4th Parliament · 3rd Session
The President took the chair at 10.30 a.m., and read prayers.
– Will the VicePresident of the Executive Council state what steps have been taken, or if anything has been done, by the Government to give effect to the almost unanimously expressed wish of the Senate that the Oodnadatta railway should be pushed northwards at once?
– The Government have decided to have an exploratory survey made from Oodnadatta to the Katherine River.
– On behalf of Senator Ready, and at his request, I wish to ask the Minister of Defence if he is now in a position to answer the following questions : -
– The answers are-
MINISTERS laid upon the table the following papers : -
Postmaster-General’s Department - Second Annual Report, being for Year 191 1.
Audit Act 1901-1909 -
Transfers dated 20th December, 1912. -
Regulations amended, &c. (Provisional).
Statutory Rules 191 2, No. 248.
Statutory Rules 191 2, No. 249.
Public Service Act 1902-191 1. - Appointments, Promotions, &c. -
Department of Home Affairs. - G. E. Healy to be Clerk, Third Class, Clerical Division, Accounts Branch, Central Staff.
Postmaster-General’s Department - E. G. Terrill to be Accountant, Second Class, Accounts Branch, South Australia.
Department of the Treasury- -M. J. ‘Hillary to be Clerk, Fourth Class, Clerical Division, Pensions Branch, South Australia.
Department of the Treasury - R. M. Cantwell to be Clerk, Fourth Class, Clerical Division, Accountant’s Branch, Central Staff.
Commonwealth Inscribed Stock Act 1911. - Statement of dealings and transactions during year ended 30th June, 1912.
Ordered to be printed.
Defence Act 1903-1912. - Regulations amended, &c-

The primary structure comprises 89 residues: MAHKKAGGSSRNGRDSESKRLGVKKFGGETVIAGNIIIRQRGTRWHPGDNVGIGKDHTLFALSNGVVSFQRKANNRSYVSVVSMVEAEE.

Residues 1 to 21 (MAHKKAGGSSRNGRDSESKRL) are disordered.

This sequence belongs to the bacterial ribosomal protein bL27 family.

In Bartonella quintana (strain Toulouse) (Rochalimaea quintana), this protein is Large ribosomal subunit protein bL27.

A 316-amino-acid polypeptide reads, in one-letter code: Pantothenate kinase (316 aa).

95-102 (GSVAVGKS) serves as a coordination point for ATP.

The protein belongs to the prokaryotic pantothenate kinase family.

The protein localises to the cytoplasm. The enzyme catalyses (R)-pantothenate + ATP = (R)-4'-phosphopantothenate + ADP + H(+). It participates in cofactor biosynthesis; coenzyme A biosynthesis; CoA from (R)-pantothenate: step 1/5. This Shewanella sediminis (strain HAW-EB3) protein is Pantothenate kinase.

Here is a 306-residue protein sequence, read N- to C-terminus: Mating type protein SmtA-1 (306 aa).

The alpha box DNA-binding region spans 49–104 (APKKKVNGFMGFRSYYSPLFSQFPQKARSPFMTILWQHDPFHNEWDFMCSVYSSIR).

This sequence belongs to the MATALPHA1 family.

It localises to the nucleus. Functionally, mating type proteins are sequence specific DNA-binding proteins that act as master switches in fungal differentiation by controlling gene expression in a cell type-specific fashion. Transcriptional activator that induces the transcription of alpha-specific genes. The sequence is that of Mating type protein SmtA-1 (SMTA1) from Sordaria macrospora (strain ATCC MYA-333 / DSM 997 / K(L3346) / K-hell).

Military Forces. - Statutory Rules 1912, No. 237.
Universal Training -
Statutory Rules 1912, No. 22a.
Statutory Rules 1912, No. 238.
Naval Defence Act 1910-1911. - Regulation amended, &c. -
Naval Forces - Financial and Allowance -
Statutory Rules 1912, No. 239.
Statutory Rules 1912, No. 240.
Post and Telegraph Act 1901-1910. - Regulations amended, &c. -
Statutory Rules 1912, No. 193.
Statutory Rules 1912, No. 198.
Statutory Rules 1912, No. 213.
Statutory Rules 1912, No. 214.
Statutory Rules 1912, No. 215;
Statutory Rules 1912, No. 222.
Wireless Telegraphy Act 1905. - Regula tion amended.- -Statutory Rules 1912, No. 212.
– Seeing the large and important amount of private businesson the notice-paper, will the Vice-President” afford to honorable senators an opportunity of getting that business dealt with before the session closes, and endeavour to keep a quorom for them for that purpose?
– We cannot keep a quorum for private senators’ business. That lies with themselves.
– I asked you to endeavour to keep a quorum.
– The Government are not bound to keep a quorum, and very often they are not able to do so for themselves.
– Private senators have to keep a quorum for you.
– We must have the numbers to adjourn the Senate, otherwise we shall have to come back on Tuesday next at 3 o’clock.
– That does not answer the question.
– Can the Minister of Defence tell me what is the standard of examination for the entrance to the Naval College, and if it is a fact that the standard is so high that it is considered almost impossible for a boy to pass unless be has passed a grammar school or equivalent examination ?